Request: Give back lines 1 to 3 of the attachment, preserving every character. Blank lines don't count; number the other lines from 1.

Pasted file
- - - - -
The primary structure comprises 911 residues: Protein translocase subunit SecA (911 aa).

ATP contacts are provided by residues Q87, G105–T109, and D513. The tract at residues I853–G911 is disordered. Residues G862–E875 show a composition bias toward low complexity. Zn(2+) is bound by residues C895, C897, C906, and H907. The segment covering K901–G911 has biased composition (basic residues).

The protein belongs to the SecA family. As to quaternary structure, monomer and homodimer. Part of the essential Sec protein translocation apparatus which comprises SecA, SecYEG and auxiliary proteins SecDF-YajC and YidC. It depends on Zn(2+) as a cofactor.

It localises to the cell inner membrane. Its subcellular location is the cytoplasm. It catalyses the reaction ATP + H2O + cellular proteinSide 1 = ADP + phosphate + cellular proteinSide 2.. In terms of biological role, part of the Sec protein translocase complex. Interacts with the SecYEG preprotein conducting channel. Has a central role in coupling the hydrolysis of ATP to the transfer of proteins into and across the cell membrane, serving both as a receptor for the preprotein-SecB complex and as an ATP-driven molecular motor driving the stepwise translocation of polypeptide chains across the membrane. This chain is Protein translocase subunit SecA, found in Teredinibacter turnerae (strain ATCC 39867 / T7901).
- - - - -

The primary structure comprises 911 residues: Protein translocase subunit SecA (911 aa).

ATP contacts are provided by residues Q87, G105–T109, and D513. The tract at residues I853–G911 is disordered. Residues G862–E875 show a composition bias toward low complexity. Zn(2+) is bound by residues C895, C897, C906, and H907. The segment covering K901–G911 has biased composition (basic residues).

The protein belongs to the SecA family. As to quaternary structure, monomer and homodimer. Part of the essential Sec protein translocation apparatus which comprises SecA, SecYEG and auxiliary proteins SecDF-YajC and YidC. It depends on Zn(2+) as a cofactor.